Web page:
Gerald S. Fine, D.D.S.

   Oral and Maxillofacial Surgery

Brookline Office
Tel: 617-731-6060

Our commitment is to provide you the highest standard of oral and maxillofacial surgery in a professional manner.

Headaches, headaches, headaches

A few months ago, a patient was referred to my office for the evaluation and probable biopsy of swollen gingival tissue. Over a period of several months this 32-year-old health young woman had developed enlarged interdental papillae, which has progressed into generalized nodular swelling, encroachment on the crowns of adjacent teeth and intermittent bleeding of the gums. In addition, this patient had discomfort and looseness of the upper incisor teeth. The patient's medical history was unremarkable except for daily headaches diagnosed as cluster headaches by her physician. A course of the medication Verapamil started three months earlier resulting in a significant decline in frequency, duration, and severity of her cluster headaches. In recent years, Verapamil is often considered the medication of choice for the treatment of cluster headaches.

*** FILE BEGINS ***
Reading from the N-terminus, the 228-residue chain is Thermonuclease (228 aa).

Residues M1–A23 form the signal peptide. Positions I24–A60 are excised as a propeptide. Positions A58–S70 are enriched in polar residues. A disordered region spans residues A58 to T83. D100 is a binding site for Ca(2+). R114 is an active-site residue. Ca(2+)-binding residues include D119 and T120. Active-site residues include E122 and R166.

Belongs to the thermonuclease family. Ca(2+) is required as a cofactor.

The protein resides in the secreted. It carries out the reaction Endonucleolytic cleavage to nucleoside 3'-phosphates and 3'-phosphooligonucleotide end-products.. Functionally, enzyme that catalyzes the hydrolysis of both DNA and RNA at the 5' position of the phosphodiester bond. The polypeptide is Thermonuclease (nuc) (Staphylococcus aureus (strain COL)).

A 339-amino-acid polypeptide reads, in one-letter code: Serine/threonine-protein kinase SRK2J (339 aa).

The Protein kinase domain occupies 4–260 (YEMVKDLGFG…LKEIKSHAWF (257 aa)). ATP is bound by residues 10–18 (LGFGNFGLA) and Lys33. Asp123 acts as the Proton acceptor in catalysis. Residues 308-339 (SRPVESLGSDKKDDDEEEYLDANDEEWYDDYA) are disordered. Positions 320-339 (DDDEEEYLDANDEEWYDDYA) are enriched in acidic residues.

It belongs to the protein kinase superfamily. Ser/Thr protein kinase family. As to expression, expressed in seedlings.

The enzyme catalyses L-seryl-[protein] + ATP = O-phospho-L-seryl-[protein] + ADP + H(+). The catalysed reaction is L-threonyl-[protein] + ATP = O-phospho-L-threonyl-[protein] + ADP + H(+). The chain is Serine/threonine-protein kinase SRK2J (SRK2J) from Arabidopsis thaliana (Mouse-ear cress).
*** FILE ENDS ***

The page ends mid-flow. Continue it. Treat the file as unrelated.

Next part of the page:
Over the past six months I have now seen four patients with similar oral findings. In all four cases the patients were being treated for cluster headaches and were all were taking Verapamil. A biopsy of the enlarged gingiva confirmed gingival hyperplasia secondary to Verapamil therapy. A discussion of my findings with her physician resulted in a change in medication and a complete resolution of the gingival enlargement, gum bleeding, tooth discomfort, and looseness of the teeth in three months.

It is now well established in the literature that anticonvulsants, the immunouppressant Ciclosporin and calcium channel blockers can produce gingival enlargement or gingival overgrowth. Verapamil has now been shown to also produce gingival enlargement in the high doses used to treat cluster headaches. In cases where a change in medication is not effacacious it may be possible to reverse the problem with optimal oral hygiene and dental plaque control without changing the dose of Verapamil.

Patients known to be taking the medication Verapamil should be more closely monitored for gingival hyperplasia as well as be advised by their dentist of the medication's potential side effects.

‍Gerald S. Fine, D.D.S.
Practice limited to oral & maxillofacial surgery‍